The next LED revolution is ultraviolet

This module uses the light from deep UV LEDs to disinfect running water

This deep UV LEDs disinfects running water

It took a decade of work and the help of two Nobel laureates, but industrial pump manufacturer Nikkiso is finally gearing up for the mass production of deep ultraviolet light-emitting diodes.

These deep UV LEDs emit even shorter wavelengths of light than blue LEDs, and Nikkiso envisions applications for its deep UV LEDs in three broad fields: environmental, medical and industrial.

First is the environmental field, where the sterilizing effects of deep UV radiation can be put to use disinfecting water and sewage. This is already done using mercury lamps, but the new LEDs have many advantages: They are smaller and can run on lower voltage, around 5-7 volts. They are far more durable, lasting more than 10,000 hours, compared to around 3,000 to 5,000 hours for mercury lamps. Finally, they do not use toxic mercury.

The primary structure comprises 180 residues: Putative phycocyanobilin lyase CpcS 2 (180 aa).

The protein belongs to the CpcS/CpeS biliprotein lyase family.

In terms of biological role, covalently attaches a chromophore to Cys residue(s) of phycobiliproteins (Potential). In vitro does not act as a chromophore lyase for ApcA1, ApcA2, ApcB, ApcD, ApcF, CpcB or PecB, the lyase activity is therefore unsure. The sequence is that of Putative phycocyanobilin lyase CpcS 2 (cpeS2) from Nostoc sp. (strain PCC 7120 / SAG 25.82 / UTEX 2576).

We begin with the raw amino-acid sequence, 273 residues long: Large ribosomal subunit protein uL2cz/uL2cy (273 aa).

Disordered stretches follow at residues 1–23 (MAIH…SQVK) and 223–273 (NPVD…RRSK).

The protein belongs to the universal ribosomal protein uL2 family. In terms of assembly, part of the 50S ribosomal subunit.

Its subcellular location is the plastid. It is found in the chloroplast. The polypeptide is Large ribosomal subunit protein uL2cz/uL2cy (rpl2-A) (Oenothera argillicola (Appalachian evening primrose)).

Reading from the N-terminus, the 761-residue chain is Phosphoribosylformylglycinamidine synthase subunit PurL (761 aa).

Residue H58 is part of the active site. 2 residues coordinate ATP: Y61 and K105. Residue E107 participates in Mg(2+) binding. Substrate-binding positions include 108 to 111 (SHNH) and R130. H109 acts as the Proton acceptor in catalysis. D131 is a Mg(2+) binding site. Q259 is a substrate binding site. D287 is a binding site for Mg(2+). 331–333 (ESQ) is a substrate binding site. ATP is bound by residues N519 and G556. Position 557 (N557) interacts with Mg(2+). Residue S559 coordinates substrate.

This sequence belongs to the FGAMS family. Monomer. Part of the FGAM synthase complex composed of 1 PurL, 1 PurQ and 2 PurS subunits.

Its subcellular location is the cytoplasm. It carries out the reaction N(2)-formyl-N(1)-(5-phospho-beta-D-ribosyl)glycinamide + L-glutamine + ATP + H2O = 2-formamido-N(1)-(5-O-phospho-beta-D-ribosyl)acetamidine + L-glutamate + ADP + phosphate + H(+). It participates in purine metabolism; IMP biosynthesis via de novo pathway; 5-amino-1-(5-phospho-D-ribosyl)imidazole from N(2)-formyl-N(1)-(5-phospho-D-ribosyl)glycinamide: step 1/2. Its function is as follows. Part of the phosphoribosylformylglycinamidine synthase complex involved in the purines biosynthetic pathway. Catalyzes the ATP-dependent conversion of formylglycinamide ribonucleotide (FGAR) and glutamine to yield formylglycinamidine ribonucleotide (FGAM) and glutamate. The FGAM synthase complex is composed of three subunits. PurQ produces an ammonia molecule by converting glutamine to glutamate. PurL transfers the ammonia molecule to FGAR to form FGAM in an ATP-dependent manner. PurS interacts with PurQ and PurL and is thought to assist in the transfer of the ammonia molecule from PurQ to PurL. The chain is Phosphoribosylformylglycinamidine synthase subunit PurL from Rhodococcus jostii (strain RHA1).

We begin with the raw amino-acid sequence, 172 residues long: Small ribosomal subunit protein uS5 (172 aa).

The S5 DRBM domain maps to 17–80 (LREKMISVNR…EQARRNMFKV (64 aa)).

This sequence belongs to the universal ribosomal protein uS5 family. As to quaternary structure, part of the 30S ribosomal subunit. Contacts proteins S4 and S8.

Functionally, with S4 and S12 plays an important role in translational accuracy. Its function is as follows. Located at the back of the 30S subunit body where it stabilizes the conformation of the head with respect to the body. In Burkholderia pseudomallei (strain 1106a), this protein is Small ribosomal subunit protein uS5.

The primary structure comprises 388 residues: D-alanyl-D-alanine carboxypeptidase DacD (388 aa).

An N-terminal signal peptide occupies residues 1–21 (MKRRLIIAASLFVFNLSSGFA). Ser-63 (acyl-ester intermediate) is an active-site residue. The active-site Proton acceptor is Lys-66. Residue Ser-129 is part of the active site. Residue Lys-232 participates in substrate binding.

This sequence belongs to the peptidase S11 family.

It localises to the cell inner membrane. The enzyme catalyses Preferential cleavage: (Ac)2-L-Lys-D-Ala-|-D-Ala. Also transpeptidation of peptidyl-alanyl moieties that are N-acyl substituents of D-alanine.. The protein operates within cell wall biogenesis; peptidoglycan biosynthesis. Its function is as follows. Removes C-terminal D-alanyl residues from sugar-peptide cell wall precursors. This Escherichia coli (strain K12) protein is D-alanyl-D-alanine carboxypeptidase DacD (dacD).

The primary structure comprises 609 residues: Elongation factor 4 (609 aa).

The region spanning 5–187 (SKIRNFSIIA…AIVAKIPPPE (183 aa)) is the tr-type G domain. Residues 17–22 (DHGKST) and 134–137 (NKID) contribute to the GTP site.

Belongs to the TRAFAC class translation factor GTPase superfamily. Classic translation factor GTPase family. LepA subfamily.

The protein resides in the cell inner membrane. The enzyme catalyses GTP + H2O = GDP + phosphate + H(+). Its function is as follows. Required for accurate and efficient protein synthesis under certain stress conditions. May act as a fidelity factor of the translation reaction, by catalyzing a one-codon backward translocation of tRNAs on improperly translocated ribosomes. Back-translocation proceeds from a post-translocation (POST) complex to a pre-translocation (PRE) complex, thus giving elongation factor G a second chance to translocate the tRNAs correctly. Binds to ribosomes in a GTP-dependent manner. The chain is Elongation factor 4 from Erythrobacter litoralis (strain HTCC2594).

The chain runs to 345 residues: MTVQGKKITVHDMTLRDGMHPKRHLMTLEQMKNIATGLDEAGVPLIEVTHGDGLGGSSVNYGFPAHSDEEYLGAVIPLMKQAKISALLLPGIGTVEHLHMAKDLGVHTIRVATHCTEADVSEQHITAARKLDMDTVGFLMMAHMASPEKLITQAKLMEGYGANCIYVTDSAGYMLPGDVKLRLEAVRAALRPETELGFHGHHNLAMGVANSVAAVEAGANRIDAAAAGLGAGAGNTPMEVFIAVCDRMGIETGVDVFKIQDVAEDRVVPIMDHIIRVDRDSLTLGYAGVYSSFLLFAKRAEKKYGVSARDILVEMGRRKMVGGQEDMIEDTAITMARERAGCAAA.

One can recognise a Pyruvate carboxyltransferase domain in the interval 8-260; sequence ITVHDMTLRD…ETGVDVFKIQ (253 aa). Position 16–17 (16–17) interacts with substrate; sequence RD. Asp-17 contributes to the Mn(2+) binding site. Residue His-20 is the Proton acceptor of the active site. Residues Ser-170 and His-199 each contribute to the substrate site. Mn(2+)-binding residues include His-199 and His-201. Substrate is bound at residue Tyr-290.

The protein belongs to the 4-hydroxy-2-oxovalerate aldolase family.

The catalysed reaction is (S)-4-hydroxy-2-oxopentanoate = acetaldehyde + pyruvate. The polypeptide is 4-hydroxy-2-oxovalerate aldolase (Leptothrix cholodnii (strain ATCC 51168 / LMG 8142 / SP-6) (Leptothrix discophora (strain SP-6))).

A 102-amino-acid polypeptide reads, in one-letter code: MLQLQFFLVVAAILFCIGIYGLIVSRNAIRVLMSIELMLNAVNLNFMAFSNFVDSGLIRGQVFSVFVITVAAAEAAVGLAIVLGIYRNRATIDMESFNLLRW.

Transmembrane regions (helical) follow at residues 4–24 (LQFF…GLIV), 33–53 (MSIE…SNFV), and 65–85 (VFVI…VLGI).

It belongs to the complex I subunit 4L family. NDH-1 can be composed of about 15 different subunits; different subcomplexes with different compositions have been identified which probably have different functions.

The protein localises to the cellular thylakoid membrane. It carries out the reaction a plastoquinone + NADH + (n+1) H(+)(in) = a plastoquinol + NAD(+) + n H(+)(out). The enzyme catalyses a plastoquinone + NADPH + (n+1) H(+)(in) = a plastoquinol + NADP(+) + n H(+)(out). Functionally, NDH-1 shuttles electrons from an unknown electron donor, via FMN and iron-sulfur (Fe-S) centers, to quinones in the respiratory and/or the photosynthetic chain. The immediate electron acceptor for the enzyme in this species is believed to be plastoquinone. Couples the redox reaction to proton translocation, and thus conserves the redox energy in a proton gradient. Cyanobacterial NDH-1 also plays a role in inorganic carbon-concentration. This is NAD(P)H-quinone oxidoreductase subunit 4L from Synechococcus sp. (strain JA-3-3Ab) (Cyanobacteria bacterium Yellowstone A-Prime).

The second field is medicine, where Nikkiso anticipates a wide range of applications in addition to the sterilization of medical instrumentation.

One example is dermatology, where selective dosing with different wavelengths of deep UV radiation can be used as a form of light therapy to treat skin disorders.

Another example is the measurement of the purity and density of proteins and DNA by combining the LEDs with photodetectors.

And Nikkiso has already incorporated the LEDs into its kidney dialysis machines as a way to check for the elimination of waste materials from the blood.

Industrial applications are the third promising field. Used with UV-hardening resins for bonding and coating processes, the LEDs can improve the efficiency of the production line because they can reach stable output much faster than mercury lamps, which take more time to warm up.

Click here to find more details from Nikkei Asian Review.

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